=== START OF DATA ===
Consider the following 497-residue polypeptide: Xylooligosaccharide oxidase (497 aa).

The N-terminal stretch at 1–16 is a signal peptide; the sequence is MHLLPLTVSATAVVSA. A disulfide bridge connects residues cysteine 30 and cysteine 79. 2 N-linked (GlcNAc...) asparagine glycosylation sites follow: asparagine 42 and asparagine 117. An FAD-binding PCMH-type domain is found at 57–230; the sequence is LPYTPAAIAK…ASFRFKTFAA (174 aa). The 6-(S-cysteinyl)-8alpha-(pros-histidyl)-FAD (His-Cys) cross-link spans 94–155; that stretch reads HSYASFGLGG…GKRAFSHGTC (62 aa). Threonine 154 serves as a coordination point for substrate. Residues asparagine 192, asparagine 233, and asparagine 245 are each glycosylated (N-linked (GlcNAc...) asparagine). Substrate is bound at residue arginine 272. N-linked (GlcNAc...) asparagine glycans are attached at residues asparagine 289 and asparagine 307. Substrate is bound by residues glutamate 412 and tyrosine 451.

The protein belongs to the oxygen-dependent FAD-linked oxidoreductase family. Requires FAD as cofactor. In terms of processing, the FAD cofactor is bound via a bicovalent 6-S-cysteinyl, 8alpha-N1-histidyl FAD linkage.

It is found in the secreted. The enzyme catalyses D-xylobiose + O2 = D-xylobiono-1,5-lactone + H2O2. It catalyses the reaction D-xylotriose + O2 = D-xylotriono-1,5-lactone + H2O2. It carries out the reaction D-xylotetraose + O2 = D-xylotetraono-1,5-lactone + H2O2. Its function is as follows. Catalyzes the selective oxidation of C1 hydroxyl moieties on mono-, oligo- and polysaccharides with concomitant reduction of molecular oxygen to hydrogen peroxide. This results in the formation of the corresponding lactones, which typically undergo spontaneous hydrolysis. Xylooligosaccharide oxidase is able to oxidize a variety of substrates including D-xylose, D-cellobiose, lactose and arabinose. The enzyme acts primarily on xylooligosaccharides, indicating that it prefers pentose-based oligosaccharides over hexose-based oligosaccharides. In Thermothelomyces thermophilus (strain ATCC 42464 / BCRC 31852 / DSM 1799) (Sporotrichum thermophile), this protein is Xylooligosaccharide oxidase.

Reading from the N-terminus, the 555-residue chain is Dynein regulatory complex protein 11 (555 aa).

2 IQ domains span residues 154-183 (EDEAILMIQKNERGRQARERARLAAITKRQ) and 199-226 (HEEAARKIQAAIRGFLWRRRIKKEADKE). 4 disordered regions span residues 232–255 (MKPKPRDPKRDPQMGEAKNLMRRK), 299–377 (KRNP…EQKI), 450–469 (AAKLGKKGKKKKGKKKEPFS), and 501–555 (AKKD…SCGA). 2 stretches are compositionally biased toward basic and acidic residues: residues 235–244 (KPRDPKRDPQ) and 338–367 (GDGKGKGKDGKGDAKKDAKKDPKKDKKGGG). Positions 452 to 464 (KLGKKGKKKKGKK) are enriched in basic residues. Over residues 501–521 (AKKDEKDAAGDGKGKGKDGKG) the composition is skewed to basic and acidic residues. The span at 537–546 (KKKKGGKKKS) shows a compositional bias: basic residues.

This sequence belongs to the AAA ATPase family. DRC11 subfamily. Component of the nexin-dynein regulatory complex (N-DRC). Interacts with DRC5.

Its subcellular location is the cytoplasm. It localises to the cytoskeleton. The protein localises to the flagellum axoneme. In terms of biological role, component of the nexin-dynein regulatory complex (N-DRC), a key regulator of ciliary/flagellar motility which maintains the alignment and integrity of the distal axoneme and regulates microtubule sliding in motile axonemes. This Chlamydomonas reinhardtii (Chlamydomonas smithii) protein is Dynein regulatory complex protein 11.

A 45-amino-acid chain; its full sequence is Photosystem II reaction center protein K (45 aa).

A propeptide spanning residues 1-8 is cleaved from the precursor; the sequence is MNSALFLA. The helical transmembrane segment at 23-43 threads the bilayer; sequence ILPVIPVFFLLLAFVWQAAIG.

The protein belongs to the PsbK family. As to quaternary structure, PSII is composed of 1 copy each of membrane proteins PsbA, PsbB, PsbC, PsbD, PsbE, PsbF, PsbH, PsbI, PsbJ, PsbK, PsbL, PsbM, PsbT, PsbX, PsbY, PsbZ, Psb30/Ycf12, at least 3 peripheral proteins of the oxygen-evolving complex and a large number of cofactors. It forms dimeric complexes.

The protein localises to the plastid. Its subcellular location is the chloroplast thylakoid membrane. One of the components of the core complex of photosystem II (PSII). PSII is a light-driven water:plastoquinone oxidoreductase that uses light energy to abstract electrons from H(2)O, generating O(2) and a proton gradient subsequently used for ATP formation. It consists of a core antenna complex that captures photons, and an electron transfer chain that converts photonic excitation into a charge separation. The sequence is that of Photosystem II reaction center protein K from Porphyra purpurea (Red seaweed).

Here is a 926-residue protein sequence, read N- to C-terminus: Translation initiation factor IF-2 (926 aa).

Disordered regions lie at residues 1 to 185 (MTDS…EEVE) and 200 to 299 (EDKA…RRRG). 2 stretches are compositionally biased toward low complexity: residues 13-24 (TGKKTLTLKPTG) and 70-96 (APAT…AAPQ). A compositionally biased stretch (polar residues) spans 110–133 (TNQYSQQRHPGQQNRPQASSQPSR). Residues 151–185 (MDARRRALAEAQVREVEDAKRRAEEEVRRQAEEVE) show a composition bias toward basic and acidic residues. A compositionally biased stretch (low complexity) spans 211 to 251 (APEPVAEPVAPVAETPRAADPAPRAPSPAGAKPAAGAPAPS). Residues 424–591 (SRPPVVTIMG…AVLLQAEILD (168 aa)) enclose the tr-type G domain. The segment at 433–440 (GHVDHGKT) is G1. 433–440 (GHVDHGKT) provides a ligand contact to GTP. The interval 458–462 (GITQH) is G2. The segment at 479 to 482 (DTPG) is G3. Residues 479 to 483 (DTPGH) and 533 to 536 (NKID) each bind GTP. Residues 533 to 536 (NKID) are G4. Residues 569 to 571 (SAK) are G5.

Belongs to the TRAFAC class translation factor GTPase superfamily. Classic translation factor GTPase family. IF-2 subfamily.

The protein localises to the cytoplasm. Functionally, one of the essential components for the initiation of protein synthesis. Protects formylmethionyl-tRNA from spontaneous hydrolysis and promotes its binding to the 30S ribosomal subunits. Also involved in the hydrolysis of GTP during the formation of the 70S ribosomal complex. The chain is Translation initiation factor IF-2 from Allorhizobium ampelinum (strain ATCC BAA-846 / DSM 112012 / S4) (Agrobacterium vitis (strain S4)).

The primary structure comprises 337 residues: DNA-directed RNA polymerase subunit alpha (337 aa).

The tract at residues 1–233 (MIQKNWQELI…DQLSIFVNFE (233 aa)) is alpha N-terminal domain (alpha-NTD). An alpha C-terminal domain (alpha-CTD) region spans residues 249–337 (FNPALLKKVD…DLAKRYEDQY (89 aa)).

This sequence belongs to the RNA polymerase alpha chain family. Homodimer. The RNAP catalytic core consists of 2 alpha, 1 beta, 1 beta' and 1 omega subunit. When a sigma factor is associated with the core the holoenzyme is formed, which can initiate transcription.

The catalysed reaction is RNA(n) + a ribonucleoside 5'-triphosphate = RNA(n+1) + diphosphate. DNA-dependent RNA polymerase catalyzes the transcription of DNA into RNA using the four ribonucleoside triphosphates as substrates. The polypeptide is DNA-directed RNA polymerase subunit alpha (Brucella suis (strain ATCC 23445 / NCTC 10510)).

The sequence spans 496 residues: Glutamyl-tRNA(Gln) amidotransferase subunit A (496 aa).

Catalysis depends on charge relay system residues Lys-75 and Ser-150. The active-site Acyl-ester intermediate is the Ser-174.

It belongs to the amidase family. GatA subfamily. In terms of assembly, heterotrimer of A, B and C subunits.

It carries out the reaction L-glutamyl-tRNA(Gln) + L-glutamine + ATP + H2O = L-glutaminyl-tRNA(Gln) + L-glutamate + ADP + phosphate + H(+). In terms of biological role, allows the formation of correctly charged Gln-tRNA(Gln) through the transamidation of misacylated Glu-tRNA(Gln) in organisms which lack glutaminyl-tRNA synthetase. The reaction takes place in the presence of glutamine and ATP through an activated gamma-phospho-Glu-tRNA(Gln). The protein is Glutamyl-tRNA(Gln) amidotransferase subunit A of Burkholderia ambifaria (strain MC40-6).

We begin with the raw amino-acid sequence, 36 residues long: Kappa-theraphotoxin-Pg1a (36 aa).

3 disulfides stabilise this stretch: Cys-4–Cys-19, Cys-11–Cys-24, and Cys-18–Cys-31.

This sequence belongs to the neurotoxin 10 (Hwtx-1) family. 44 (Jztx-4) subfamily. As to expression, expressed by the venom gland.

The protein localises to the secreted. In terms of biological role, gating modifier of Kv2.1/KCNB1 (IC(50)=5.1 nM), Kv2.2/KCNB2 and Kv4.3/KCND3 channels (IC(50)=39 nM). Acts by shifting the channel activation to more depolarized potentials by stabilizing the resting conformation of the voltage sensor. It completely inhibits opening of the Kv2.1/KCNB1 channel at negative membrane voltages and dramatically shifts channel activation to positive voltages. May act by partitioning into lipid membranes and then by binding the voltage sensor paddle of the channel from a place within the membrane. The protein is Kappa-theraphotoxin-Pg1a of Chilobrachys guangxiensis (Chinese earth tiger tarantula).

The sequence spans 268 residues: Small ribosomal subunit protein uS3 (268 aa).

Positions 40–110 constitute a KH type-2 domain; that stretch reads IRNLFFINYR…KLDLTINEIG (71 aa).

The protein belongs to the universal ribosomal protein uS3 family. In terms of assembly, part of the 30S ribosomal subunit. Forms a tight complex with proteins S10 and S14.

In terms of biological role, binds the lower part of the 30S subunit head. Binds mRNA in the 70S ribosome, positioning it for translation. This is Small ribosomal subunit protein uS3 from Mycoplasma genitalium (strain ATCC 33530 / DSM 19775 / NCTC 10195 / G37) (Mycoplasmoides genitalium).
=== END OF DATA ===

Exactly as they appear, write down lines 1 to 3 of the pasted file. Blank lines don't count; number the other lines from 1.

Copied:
Consider the following 497-residue polypeptide: Xylooligosaccharide oxidase (497 aa).

The N-terminal stretch at 1–16 is a signal peptide; the sequence is MHLLPLTVSATAVVSA. A disulfide bridge connects residues cysteine 30 and cysteine 79. 2 N-linked (GlcNAc...) asparagine glycosylation sites follow: asparagine 42 and asparagine 117. An FAD-binding PCMH-type domain is found at 57–230; the sequence is LPYTPAAIAK…ASFRFKTFAA (174 aa). The 6-(S-cysteinyl)-8alpha-(pros-histidyl)-FAD (His-Cys) cross-link spans 94–155; that stretch reads HSYASFGLGG…GKRAFSHGTC (62 aa). Threonine 154 serves as a coordination point for substrate. Residues asparagine 192, asparagine 233, and asparagine 245 are each glycosylated (N-linked (GlcNAc...) asparagine). Substrate is bound at residue arginine 272. N-linked (GlcNAc...) asparagine glycans are attached at residues asparagine 289 and asparagine 307. Substrate is bound by residues glutamate 412 and tyrosine 451.

The protein belongs to the oxygen-dependent FAD-linked oxidoreductase family. Requires FAD as cofactor. In terms of processing, the FAD cofactor is bound via a bicovalent 6-S-cysteinyl, 8alpha-N1-histidyl FAD linkage.